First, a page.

Hell House LLC (2015)

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The phrase ‘Hell House’ in a title – as in John Hough’s The Legend of Hell House (1973), Mitch Marcus’ The Haunting of Hell House (1999) and Jason Crowe, Roni Jonah and T.J. Moreschi’s Hell House (2009) – is a clear indicator of horror to come, almost certainly of the ‘haunted house’ variety. Sure enough, that is exactly what writer/director Stephen Cognetti’s Hell House LLC  also delivers – except that the addition of those initials, the standard abbreviation in America for ‘limited liability company’, also marks this film’s particular brand of horror as a commercialised, commodified construct, available for the paying customer. Which of course, one way or other, it is. 

This sort of reflexive self-awareness is inscribed in the very form of Cognetti”s film. Presenting itself as found footage, it follows a documentary crew, led by Diane Graves (Alice Bahlke), as they try to reconstruct, five years after the event, what happened on 8th October, 2009, opening night of a Halloween haunt attraction in Rockland County, upstate New York, where fifteen people – including staff and clients – mysteriously died. After a conspiratorial information blackout, the only publicly available evidence of the event is the Youtube upload of a surviving customer’s panicky mobile phone footage of the night, the audio recording of a garbled 911 call from the house to the police, and some photos of the crime scene taken days later by journalist Martin Cliver (Jeb Kreager). Diane, however, has had something of a coup: Sara Havel (Ryan Jennifer), the only surviving – and long missing – member of the ‘Hell House’ staff, has reached out to Diane, agreeing to be interviewed, and providing unseen video footage shot by her fellow staff members in the month and a half that they spent converting the abandoned Abaddon Hotel into a haunt. Yet even as, clip by clip, this filmed material suggests that, beyond all the hokey frights, grotesque dummies and fakeouts being installed in the old house, a real terror is lurking, Diane’s own documentary is becoming just another layer in the found footage that constitutes Hell House LLC

“These are people who were paying for the scare experience in a controlled environment. And in the end what they got was total chaos.” So says author Robert Lyons (Theodore Bouloukos), one of several ‘talking heads’ whose filmed contributions punctuate Diane’s documentary. Lyons is talking about the fate of the 25 victims, but his words equally apply to anyone – just like you and me – who chooses to watch a horror film like Hell House LLC. For like all found footage, Cognetti’s film constantly flirts with the idea that its controlled entertainments might be concealing something real that genuinely endangers those who experience it. Conversely, the footage that Sara supplies, which constitutes most of the film’s duration, shows Sara, her boyfriend Alex (Danny Bellini), Tony (Jared Hecker), Mac (Adam Schneider) and cameraman Paul (Gore Abrams) simultaneously building from scratch a haunted house experience while uncovering their own, already there just waiting for them. For in this dark old house, their increasingly creepy encounters with a resident evil serve both to deconstruct and reconstruct horror tropes before our confused eyes, as they – and we with them – struggle to distinguish contrived illusions and cheap thrills from a kind of fear more deeply embedded in the house’s history and foundations.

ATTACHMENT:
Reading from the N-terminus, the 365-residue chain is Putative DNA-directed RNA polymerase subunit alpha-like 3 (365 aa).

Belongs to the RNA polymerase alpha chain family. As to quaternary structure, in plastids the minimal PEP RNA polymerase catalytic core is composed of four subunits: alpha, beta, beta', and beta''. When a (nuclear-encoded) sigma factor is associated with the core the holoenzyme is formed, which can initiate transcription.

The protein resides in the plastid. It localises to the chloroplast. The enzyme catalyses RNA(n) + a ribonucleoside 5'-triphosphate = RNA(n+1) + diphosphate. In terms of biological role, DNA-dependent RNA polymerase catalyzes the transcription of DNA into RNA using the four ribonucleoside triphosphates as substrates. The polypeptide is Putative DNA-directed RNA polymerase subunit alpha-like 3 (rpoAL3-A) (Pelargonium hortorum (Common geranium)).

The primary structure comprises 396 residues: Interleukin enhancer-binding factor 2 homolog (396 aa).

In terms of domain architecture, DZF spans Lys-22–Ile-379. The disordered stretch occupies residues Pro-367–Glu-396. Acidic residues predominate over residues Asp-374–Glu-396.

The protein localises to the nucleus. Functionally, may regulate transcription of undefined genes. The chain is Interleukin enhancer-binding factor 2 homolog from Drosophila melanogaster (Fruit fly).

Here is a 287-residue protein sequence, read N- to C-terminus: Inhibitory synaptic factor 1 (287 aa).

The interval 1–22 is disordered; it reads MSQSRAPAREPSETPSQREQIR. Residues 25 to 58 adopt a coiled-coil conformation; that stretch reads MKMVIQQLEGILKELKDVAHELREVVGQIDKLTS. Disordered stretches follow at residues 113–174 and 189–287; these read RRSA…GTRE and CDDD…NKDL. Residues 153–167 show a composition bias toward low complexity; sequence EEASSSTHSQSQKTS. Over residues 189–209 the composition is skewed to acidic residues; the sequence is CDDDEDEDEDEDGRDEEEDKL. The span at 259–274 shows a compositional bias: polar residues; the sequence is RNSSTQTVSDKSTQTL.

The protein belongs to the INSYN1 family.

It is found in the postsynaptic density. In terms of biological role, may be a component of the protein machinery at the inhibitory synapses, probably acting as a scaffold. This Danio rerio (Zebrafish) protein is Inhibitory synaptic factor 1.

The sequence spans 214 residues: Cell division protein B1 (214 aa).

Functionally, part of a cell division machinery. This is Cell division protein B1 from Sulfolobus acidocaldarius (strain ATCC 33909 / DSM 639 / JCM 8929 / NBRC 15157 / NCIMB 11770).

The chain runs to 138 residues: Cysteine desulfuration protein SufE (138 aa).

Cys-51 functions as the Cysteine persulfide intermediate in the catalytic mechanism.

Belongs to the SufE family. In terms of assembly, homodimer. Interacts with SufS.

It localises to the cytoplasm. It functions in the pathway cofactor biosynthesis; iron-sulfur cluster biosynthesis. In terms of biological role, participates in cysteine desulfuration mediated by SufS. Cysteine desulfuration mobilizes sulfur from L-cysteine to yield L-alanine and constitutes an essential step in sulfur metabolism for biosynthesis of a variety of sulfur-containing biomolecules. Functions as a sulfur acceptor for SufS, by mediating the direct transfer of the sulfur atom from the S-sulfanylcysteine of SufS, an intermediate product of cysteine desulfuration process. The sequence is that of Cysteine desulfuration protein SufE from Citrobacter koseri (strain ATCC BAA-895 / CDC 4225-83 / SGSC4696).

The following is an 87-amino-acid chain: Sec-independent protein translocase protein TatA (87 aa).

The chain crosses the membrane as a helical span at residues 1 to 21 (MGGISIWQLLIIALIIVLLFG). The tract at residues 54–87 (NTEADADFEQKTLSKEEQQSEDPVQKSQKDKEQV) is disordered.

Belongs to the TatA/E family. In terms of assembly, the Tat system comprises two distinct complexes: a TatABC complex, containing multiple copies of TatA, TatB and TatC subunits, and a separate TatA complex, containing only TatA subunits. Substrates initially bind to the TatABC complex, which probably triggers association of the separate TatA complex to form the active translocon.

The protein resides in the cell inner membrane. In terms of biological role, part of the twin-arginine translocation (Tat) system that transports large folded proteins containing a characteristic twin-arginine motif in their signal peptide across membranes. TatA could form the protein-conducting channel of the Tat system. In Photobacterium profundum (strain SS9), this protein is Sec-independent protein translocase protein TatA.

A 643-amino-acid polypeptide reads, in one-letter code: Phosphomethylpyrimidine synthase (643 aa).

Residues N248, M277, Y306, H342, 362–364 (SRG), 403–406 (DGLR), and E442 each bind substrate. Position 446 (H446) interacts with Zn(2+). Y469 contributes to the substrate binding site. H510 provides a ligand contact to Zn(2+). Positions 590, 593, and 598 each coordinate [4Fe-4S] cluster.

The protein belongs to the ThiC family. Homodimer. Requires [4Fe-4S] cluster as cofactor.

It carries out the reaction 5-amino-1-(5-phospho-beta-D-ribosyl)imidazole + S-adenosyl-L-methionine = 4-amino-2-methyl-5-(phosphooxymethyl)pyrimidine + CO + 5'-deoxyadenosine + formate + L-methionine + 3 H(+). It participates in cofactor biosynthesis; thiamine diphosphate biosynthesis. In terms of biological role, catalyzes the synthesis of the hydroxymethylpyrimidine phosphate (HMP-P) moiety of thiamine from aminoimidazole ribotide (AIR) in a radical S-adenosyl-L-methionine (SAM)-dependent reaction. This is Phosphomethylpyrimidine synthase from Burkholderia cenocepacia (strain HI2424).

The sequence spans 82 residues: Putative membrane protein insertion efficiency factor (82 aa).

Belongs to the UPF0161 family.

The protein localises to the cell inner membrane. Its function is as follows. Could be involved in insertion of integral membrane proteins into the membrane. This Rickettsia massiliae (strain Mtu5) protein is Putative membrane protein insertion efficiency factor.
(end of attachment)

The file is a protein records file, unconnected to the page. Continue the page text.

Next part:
This is a slow build, first letting us get to know the ensemble of well-written characters as they work and clown together in the hotel, before it gradually subjects them to a crescendo of unnerving intrusions. “We’ve gotta keep Hell House fresh,” insists Alex. Cognetti, too, repeatedly finds new uses for hoary old devices, allowing the team to become haunted by their own grisly props (including some very disturbing life-sized clown dolls) – tools of their trade which they know are fake. It is a clever way of toying with the viewer’s own suspension of disbelief, as Hell House LLC keeps showing us behind the scenes of its own scares, while still scaring the crap out of us anyway. “This isn’t part of the show!” shouts haunt actress Melissa (Lauren A. Kennedy) in the film’s end – but the boundary between Paul’s footage, Diane’s documentary and Cognetti’s film, between ‘Hell House’ and Hell House, is not always so easy to see (‘2C’ being a key phrase in the film).

Horror is a genre which allows viewers to confront their anxieties from within a familiar safe space. Hell House LLC walks us repeatedly through just such a space, shows us exactly how anxieties can be manipulated for fun and profit, and then conjures some profoundly unsettling chaos, reducing us to terrified children who, like Paul, hide under the sheets, both afraid and desirous to peep out at what we know cannot really be there. You go looking to recreate hell, and you just might find it.

Summary: Stephen Cognetti’s found-footage frightfest shows the making of its own haunt

© Anton Bitel